Jay Sae Jung OhSalvage 2.0 | Domestic Landscape

Jay Sae Jung Oh | Salvage 2.0 | Domestic Landscape
3 E 89th Street

Installation Views


Head Space

By Glenn Adamson

Jay Sae Jung Oh’s career began in a moment of mounting alarm. A relatively recent arrival in the USA, she was pursuing her MFA at the Cranbrook Academy of Art, with its famously beautiful Eliel Saarinen–designed campus. What really struck her, though, were the piles of prototypes, offcuts, and dormitory trash. With every passing day, the refuse rose higher and higher, often overflowing and spilling onto the ground. At the end of the week it was all taken away—only for the process to begin all over again.

It was in response to this tidal waste that Oh conceived her Salvage series, wrapping jumbled-together found objects in a fine jute cord. The process enacts a sort of reverse archaeology, gradually immuring objects within a mute topology, at once erasing and monumentalizing them. Withdrawn from view yet still more or less recognizable, they serve as stand-ins for things of their general type. In this way, Oh hoped to convey a simple message: with sufficient effort and imagination, rubbish can be redeemed — made not just useful, but drop-dead gorgeous.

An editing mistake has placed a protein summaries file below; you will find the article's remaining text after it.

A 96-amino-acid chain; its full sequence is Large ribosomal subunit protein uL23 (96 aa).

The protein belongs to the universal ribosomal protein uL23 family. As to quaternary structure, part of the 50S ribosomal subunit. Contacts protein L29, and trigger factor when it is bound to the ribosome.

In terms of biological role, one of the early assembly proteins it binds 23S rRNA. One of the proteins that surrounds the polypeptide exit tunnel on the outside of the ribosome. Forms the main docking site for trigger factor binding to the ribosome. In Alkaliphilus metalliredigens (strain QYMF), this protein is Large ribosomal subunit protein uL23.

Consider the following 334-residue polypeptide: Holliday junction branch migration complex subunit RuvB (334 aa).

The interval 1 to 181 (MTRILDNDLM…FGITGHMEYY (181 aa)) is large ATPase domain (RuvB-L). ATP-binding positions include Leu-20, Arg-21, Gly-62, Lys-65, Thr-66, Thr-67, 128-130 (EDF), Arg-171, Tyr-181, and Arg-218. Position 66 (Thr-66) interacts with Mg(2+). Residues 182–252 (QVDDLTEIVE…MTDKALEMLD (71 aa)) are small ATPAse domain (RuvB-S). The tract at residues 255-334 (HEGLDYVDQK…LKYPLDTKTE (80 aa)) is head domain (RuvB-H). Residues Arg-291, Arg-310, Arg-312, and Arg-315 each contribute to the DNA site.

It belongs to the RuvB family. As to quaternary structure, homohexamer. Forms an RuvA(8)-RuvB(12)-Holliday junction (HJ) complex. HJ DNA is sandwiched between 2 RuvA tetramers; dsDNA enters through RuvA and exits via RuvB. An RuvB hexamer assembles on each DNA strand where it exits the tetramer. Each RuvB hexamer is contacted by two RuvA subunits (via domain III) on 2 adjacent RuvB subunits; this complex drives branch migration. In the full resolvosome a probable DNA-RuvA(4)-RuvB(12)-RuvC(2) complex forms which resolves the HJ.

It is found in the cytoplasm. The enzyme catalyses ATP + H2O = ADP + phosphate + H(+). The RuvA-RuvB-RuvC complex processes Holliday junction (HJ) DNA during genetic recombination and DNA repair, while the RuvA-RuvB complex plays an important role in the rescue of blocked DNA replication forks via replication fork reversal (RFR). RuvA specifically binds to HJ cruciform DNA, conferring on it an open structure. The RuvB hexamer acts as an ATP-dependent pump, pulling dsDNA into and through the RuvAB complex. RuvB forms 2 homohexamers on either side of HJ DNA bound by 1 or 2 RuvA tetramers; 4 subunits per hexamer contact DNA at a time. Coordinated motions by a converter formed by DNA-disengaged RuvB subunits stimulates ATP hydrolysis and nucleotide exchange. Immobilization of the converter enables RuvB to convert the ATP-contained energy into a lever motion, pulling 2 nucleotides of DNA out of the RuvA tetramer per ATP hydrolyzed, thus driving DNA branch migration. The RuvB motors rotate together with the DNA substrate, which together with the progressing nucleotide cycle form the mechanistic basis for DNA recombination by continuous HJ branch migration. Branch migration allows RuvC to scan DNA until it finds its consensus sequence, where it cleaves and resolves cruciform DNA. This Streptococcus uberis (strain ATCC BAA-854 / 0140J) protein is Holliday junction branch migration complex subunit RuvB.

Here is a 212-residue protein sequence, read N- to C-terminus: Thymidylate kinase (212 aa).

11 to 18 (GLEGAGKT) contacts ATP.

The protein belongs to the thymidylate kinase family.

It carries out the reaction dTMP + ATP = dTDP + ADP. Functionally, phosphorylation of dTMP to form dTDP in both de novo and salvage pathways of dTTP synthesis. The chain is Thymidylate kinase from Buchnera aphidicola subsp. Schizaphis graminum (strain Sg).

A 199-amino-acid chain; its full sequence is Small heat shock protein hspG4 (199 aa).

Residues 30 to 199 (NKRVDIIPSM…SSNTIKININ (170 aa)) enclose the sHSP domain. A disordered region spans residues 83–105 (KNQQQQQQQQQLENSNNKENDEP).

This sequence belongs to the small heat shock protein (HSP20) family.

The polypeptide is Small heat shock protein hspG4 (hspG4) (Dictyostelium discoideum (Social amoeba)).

As the Salvage series has progressed, Oh has swapped out jute for more durable leather. The process of assembly is easily described: she first builds the found objects into a solid mass using epoxy, then uses an adhesive to attach the cords, finally sealing the whole with a leather sealant. This scarcely captures the astonishing fineness she achieves, however, with the initial rough-and-tumble compositions transmuted into seamless shapes though the exactitude and elegance of her hand. As Oh has gained more command over this invented technique, the intricately laid whorls spread with ever more dizzying complexity over her constructions. For Mirror Mirror: Reflections on Design at Chatsworth, an exhibition I co-curated last year, she created a throne made of decommissioned musical instruments. Their silence was conspicuous, the sounds they might once have produced suspended ghostly in the space.